Umberto Eco


Umberto Eco (Alessandria, 5 January 1932 – Milan, 19 February 2016) was an Italian semiologist, philosopher, writer, translator, academic, bibliophile and medievalist.

A world-renowned essayist and intellectual, he has written numerous essays on semiotics, medieval aesthetics, linguistics and philosophy, as well as successful novels. In 1971 he was among the inspirers of the first DAMS course at the University of Bologna.

In the same university, in the eighties, he promoted the activation of the degree course in Communication Sciences, already active in other locations. In 1988 he founded the Department of Communication of the University of San Marino.

Since 2008 he was professor emeritus and president of the School of Humanistic Studies at the University of Bologna. From November 12, 2010 Umberto Eco was a member of the Accademia dei Lincei, for the class of Moral, Historical and Philosophical Sciences.

Son of Rita Bisio and Giulio Eco, a railway employee, he graduated from the Giovanni Plana classical high school in Alessandria, his hometown.

Among his classmates, there was the accordionist Gianni Coscia, with whom he wrote magazine shows.In his youth he was involved in GIAC (the then youth branch of Catholic Action-AC) and in the early fifties he was called among the national leaders of the student movement of AC (progenitor of the current MSAC). In 1954 he left the position (as did Carlo Carretto and Mario Rossi) in controversy with Luigi Gedda.

During his university studies (at the Faculty of Letters and Philosophy in Turin) on Thomas Aquinas, he stopped believing in God and left the Catholic Church for good; in an ironic note, he later commented: “you could say that he, Thomas Aquinas, miraculously cured me of my faith”.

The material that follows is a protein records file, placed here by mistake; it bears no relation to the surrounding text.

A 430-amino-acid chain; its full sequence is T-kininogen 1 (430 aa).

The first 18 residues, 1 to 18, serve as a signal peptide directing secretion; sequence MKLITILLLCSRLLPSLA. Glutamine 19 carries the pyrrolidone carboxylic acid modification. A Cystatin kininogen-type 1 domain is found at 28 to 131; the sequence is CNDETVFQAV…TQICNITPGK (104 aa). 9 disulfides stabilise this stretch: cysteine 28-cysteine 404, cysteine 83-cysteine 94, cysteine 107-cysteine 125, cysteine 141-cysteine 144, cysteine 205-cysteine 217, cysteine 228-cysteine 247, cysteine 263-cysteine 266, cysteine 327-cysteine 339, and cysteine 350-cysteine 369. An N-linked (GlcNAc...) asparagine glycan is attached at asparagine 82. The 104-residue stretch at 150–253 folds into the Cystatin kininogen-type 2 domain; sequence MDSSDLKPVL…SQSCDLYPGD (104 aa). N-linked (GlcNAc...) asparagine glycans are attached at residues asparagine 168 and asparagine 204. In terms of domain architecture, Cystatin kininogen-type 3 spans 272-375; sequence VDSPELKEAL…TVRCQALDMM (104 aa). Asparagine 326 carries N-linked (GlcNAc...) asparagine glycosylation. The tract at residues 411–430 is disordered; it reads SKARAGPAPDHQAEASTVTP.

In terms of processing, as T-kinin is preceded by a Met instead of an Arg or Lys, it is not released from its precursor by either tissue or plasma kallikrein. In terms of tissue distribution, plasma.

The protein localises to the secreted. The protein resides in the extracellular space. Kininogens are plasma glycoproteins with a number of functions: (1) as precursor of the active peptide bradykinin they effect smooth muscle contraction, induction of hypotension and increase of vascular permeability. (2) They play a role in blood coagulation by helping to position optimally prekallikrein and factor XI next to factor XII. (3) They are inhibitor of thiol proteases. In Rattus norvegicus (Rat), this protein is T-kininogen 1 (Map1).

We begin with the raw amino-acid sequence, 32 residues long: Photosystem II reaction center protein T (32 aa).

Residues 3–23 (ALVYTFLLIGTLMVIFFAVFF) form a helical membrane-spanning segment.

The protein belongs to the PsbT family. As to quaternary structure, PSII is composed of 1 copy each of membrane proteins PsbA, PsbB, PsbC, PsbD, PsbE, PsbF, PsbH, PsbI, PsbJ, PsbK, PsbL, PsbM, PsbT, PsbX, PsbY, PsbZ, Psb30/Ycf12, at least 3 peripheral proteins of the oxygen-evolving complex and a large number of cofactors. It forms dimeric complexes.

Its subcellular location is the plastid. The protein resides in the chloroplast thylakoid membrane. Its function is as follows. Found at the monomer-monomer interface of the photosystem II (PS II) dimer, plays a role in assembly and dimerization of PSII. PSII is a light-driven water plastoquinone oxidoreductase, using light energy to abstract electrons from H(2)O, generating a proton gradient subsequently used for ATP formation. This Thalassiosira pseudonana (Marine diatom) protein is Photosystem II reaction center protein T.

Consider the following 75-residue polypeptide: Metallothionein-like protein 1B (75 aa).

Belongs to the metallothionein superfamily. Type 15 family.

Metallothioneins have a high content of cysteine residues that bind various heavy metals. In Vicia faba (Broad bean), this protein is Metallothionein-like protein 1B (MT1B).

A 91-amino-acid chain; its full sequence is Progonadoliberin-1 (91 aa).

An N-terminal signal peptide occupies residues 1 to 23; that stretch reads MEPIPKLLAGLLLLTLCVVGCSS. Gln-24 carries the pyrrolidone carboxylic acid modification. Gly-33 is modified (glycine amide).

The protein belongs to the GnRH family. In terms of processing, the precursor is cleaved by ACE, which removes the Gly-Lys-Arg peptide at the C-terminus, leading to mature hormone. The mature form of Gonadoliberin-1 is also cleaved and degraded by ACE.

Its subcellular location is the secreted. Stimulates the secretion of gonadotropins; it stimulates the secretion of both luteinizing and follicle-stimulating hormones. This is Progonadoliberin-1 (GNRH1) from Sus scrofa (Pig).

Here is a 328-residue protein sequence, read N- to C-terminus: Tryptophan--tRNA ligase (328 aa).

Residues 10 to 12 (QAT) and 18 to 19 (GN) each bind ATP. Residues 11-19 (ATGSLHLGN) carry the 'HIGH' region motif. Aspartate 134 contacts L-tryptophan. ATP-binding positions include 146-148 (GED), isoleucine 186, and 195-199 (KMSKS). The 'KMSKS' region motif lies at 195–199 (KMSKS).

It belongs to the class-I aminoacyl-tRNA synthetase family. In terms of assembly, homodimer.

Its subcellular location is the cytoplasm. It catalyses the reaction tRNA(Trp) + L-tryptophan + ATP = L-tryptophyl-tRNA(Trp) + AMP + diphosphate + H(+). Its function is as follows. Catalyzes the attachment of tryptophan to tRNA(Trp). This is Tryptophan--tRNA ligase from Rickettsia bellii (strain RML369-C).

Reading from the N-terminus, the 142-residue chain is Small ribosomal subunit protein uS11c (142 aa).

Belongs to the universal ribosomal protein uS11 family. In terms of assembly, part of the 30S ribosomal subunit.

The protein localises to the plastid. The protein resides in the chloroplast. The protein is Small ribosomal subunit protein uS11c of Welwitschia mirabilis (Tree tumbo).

In 1956 he published his first book, an extension of his dissertation entitled The Aesthetic Problem in St. Thomas.

Among the “corsairs” for the RAI modernization

In 1954 he participated and won a competition for the RAI to hire commentators and new officials, with Eco also entered Furio Colombo and Gianni Vattimo. All three left the television company by the end of the fifties.

In the next competition Emmanuele Milano, Fabiano Fabiani, Angelo Guglielmi, and many others entered. The winners of the first competitions were later labeled as the “corsairs” because they followed a training course directed by Pier Emilio Gennarini and were supposed, according to the intentions of the director, Filiberto Guala, to “modernize” the programs.

With other later entries, such as those of Gianni Serra, Emilio Garroni and Luigi Silori, these young intellectuals truly innovated the cultural environment of television, still very tied to personalities coming from the EIAR, being later considered as the true promoters of the centrality of RAI in the Italian cultural system.

From the experience of working in RAI, including friendships with members of the Group 63, Eco drew inspiration for many writings, including the famous article of 1961 Phenomenology of Mike Bongiorno.

Literary Criticism and Conduction Bompiani

From 1959 to 1975 he was editorial co-director of the publishing house Bompiani. In 1962 he published the essay Opera aperta that, to the surprise of the same author, had considerable resonance at the international level and gave the theoretical basis to the Group 63, avant-garde literary and artistic Italian movement that aroused interest in the literary-critical circles also for the controversy that aroused strongly criticizing authors at the time already “consecrated” by fame as Carlo Cassola, Giorgio Bassani and Vasco Pratolini, ironically defined “Liale”, with reference to Liala, author of romance novels.